Cocaine is Direct Cause of Cognitive Deficits, Says University of Pittsburgh Team
PITTSBURGH, March 30, 2011 - Cocaine use directly contributes to the development of cognitive deficits such as impairments of visual working memory and difficulty adapting to rule changes in reward tasks, according to researchers at the University of Pittsburgh School of Medicine in the March 30 issue of The Journal of Neuroscience.
A wide range of cognitive difficulties are seen among cocaine users, but it hasn’t been clear whether that reflects pre-existing traits that made them more susceptible to drug abuse or to the drug itself, said senior investigator Charles W. Bradberry, Ph.D., associate professor of psychiatry at Pitt School of Medicine.
“It’s well known that the level of cognitive deficit can predict how successful treatment is likely to be,” he said. “If we understand what the problems are and whether the drug itself was the cause, then we might be able to design treatments that have a better chance of working.”
For the study, the researchers assessed cognitive skills in 14 rhesus monkeys that learned to touch an abstract shape on a touch screen to receive either a sip of water or a cocaine infusion via a special access port into a blood vessel. Within a week, the cocaine group was regularly self-administering the maximum of six doses daily from Tuesdays to Fridays.
On Mondays, after three days without receiving drugs, the monkeys’ associative learning skills were assessed. Each animal was presented with two consistent stimuli on the touch screen with a correct answer recorded for touching the one associated with a higher volume of water reward. But once a threshold number of correct answers was achieved, the rules were reversed, with the high stimulus becoming low and the low becoming high.
The researchers found that the cocaine group learned the initial rules as quickly and at first responded as accurately as the water-only group, but only five of the eight achieved the threshold of correct responses. The researchers then increased the difference between high and low rewards, which allowed the remaining three monkeys in the cocaine group to get to threshold.
“That tells us the cocaine users have a hard time maintaining focus and attention,” Dr. Bradberry said. “But if we increase the reward value of these things they’re trying to learn, we can overcome that cognitive deficit.”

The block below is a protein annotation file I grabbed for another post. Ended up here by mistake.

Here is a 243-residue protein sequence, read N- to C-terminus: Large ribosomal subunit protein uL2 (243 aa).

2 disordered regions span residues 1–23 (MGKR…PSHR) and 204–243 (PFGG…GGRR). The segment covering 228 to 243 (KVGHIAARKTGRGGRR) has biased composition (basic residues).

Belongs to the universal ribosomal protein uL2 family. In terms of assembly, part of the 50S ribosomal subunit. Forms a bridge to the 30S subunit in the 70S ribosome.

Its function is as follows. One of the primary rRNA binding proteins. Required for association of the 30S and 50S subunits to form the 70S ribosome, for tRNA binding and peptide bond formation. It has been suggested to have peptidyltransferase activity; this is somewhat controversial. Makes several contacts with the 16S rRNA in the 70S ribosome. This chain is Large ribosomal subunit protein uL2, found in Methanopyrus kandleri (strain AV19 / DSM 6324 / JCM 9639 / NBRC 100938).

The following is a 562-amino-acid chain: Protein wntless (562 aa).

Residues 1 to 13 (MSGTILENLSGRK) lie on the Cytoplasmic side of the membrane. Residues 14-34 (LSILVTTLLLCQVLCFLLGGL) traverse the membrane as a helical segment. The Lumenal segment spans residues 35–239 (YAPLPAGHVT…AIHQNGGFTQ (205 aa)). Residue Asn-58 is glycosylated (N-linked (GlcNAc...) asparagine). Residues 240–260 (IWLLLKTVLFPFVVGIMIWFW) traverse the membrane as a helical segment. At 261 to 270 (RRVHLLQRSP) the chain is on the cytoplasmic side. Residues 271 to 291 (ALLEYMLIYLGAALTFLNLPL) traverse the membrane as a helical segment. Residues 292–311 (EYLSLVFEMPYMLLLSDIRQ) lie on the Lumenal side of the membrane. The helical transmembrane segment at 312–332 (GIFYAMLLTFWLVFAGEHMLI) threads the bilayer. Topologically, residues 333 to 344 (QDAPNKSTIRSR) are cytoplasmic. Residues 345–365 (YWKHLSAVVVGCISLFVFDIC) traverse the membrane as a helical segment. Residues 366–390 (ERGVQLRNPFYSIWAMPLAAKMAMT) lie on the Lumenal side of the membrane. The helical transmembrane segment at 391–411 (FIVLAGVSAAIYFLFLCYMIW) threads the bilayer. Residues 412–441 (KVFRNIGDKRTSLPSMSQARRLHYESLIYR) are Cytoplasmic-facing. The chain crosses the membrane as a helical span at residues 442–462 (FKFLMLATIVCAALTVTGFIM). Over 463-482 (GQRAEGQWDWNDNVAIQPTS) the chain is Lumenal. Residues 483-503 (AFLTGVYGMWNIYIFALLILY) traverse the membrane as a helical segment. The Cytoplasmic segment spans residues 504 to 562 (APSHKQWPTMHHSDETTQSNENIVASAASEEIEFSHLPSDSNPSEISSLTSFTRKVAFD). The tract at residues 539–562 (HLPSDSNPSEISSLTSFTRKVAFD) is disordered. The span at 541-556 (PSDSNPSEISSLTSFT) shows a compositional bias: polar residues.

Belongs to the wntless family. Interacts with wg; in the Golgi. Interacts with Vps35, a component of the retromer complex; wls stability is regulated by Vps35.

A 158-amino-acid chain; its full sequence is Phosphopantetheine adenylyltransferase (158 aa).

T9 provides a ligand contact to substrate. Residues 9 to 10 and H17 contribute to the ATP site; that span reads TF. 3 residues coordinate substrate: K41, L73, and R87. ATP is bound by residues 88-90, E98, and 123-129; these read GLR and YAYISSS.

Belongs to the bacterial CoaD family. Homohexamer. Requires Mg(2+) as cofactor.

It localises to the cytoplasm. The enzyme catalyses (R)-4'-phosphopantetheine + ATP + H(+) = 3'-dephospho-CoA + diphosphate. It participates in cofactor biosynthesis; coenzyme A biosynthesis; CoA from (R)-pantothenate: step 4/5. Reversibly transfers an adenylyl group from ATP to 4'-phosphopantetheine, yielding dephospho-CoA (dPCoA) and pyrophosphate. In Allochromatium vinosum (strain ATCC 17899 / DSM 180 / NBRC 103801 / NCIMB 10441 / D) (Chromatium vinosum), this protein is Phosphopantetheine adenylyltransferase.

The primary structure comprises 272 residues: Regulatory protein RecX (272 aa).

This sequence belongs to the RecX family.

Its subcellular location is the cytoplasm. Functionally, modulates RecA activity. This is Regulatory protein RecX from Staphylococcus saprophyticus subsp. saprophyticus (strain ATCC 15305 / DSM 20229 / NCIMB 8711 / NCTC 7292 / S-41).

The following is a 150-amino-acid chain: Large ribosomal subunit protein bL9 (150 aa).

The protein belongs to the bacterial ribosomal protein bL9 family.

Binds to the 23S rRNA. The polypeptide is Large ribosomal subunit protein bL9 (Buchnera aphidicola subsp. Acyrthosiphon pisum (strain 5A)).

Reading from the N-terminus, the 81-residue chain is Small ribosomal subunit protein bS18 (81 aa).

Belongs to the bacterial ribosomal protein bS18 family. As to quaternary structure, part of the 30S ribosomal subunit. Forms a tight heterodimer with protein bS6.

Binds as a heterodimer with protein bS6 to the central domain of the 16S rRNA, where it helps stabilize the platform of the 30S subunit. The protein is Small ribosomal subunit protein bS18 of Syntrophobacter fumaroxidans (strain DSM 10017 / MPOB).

He added that once the stimuli were reversed, the cocaine group had much greater difficulty learning and adapting to the change in rules, indicating a deficit in cognitive control processes or executive brain functions that require focus and guide volitional, goal-directed behavior.
In another task, the animals saw a single image that when touched resulted in a supplemental water reward. Then they were shown the same image along with a random one, and if they chose the correct one after a delay of up to 40 seconds they got the reward. The cocaine group’s performance was less accurate as the delay increased.
“This experiment reveals that cocaine use causes impairments of visual working memory,” Dr. Bradberry said. “Like the inability to maintain consistent levels of accuracy in the other task, this could reflect problems with attention in addition to the impairment in cognitive control.”
His team now is using imaging tools to see how the brain’s structure might change due to cocaine exposure.
Co-authors of the paper include Jessica N. Porter, Ph.D. candidate, Adam S. Olsen, Kate Gurnsey, Brian P. Dugan, and Hank P. Jedema, Ph.D., all of the University of Pittsburgh.
The study was funded by the National Institute on Drug Abuse, part of the National Institutes of Health; and the Veterans Affairs Medical Research Service.
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As one of the nation’s leading academic centers for biomedical research, the University of Pittsburgh School of Medicine integrates advanced technology with basic science across a broad range of disciplines in a continuous quest to harness the power of new knowledge and improve the human condition. Driven mainly by the School of Medicine and its affiliates, Pitt has ranked among the top 10 recipients of funding from the National Institutes of Health since 1997 and now ranks fifth in the nation, according to NIH data for 2008 (the most recent year for which the data are final).
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